2004. On the scientiﬁc side, the Brazilian Association ofAgroecology (ABA) was created (http://www.aba-agroecologia.org.br). ABAis part of ANA In 2006, agroecology was oﬃcially recognized as a science byEMBRAPA - the Brazilian Agricultural Research Corporation. Thereferential benchmark for agroecology was published:(http://www.embrapa.br/publicacoes). Recently, several technical, undergraduate and graduate courseson agroecology started in several universities, theses have beendeveloped, papers published…
Therefore, in Brasil, agroecology is a movement, a practice and ascience. This is supported by Wezel et al., 2009. Agron. Sustain. Dev.(available on line).
2. Some of the experiences in the Zona da MataFoto: CTA
Atlantic Rainforest BiomeThe atlantic rainforest ranks among the top five biodiversity hotspots(Myers et al. 2000).• Nowadays: around 7% of it remains.• One of the reasons: agricultureWhy to usemonoculturein such abiodiversebiome?
Main land use: full-sun coffee and pasture in monoculture.Managed mainly by family farmers.forest fragments…Coffeepasturesforest fragments…
Following the agroecological principles, CTA in partnership withUFV and small farmers organizations in Zona da Mata,developed agroforestry systems, using a participatory approach.
1993 - a Participatory Rural Apraisal (PRA) process wasundertaken in Araponga (municipality of Zona da Mata). One of the biggest problems pointed out by the farmers was theloss of soil quality – “enfraquecimento das terras”.Agroforestry Systems
The farmers prioritized land use problems and selected acommittee called “terra forte” (strong land) composed of farmers,staff of the NGO and the Soil Department/UFV to present someland conservation proposals to overcome the problem.Foto: arquivos do CTA
The committee suggested several practices.- Most of them common to the farmers:Ex.: green manure; management of spontaneousvegetation.- One not common to the farmers: agroforesty systemsAround 40 experiences (~40 family farmers), in 11 municipalities(Cardoso et al., 2001 – Agricultural Systems, 69: 235-257)Agroforestry in Zona da Mata started in 1994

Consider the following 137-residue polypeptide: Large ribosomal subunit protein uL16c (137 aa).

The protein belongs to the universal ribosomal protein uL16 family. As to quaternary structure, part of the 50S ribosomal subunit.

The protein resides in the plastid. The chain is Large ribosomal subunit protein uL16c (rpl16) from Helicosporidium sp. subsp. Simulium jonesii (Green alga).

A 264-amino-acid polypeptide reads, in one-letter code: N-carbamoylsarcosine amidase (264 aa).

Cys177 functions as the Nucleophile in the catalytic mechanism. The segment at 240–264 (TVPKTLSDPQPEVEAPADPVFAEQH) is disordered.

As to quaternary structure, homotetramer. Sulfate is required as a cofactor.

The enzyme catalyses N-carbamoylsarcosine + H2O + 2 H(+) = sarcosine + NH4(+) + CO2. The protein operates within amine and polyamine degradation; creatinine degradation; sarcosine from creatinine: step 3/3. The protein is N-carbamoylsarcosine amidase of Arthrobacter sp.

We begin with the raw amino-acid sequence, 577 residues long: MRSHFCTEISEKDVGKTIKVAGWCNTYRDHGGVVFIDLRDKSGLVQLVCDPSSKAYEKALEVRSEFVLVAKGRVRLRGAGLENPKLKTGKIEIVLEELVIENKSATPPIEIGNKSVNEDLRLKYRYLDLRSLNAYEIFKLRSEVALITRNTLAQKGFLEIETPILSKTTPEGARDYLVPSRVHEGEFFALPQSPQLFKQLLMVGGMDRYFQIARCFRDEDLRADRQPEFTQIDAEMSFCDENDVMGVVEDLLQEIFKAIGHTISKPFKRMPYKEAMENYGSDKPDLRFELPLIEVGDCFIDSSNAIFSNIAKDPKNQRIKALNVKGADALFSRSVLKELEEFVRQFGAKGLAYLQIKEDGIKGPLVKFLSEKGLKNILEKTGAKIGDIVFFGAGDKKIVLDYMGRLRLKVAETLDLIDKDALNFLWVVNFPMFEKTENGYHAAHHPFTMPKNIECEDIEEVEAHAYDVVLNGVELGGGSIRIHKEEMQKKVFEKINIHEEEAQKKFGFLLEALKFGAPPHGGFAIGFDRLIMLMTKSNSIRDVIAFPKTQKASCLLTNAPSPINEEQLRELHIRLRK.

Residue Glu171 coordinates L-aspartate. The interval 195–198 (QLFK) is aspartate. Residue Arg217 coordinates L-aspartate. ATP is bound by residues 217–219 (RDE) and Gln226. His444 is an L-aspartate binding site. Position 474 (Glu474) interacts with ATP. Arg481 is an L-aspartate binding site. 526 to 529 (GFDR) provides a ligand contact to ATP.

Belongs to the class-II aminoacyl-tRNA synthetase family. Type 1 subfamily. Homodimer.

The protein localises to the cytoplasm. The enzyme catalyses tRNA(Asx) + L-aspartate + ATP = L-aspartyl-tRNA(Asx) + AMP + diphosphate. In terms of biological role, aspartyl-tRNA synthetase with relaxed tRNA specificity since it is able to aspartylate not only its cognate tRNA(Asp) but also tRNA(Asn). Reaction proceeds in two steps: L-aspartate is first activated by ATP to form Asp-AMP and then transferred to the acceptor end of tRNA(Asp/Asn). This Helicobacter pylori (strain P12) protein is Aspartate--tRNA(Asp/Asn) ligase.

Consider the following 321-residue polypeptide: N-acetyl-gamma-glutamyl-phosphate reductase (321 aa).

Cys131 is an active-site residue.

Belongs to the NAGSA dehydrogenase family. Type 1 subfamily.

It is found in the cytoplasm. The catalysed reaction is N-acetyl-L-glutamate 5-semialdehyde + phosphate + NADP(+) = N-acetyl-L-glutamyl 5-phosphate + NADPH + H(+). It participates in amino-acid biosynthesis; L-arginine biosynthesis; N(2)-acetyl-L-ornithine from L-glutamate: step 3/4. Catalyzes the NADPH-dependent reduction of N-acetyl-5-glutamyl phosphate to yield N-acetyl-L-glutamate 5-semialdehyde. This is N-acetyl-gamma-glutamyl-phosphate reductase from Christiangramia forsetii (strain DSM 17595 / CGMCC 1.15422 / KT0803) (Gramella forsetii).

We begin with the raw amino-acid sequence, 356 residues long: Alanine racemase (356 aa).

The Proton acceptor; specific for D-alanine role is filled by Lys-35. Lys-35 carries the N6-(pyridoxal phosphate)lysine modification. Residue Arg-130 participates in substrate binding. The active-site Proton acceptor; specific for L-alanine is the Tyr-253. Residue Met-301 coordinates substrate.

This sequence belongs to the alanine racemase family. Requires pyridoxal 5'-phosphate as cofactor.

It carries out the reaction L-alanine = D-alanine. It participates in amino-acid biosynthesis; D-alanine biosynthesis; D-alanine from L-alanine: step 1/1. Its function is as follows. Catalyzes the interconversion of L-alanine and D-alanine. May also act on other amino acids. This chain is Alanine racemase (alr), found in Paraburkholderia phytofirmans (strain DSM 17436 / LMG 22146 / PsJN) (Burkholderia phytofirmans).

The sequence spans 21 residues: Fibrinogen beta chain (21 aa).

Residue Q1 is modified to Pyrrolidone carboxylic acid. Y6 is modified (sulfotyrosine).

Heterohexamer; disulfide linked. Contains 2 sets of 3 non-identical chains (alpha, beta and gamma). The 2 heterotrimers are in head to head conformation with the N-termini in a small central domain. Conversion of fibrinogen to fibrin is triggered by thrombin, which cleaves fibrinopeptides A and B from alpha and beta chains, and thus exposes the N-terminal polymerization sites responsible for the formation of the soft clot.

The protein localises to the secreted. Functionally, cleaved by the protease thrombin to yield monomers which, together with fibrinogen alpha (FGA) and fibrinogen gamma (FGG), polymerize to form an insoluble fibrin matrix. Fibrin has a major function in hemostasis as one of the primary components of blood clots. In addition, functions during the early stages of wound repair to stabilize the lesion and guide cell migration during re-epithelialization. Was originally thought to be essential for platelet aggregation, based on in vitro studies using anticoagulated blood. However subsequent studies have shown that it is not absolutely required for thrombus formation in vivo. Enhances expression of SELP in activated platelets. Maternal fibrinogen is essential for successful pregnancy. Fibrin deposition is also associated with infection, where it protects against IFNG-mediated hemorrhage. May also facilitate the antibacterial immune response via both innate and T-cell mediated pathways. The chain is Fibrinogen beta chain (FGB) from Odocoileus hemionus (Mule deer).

Why are trees so important?- Better use of the environment: above and below groundcoffeeIncrease mycorrhizal network indeeper layer of the soilSome trees are leguminosae:rhizobium symbiosis
- Attract more associated biodiversity: birds, bees etc.Associated biodiversity is responsible for many ecosystem servicesWhy are trees so important?Photo:ArneJanssen
In the green revolution type of agriculture, the ecosystemservices (nutrient cycling, pest controls, soil structure etc.)were replaced by chemical fertilizers, tillage and pesticides. The replacement of the environmental services by chemicals iskey to understanding why agriculture, instead of benefiting,harms biodiversity. You can decide to be dependent on the biodiversity or on theindustries that produce the external inputs (such as chemicalsand pesticides).
We collected 287 arthropods feeding onextrafloral nectaries of Inga trees. Almost 80%of the visitors were natural enemies.Among them, seven different species ofparasites of the coffee leafminer.Rezende et al., in prep.Extrafloral nectaries: small pots ofnectar in the petiolesA thrips species was foundvisiting extrafloral nectaries. Thethrips was also observed feedingon coffee berry borers. This wasnever reported before.Inga leaves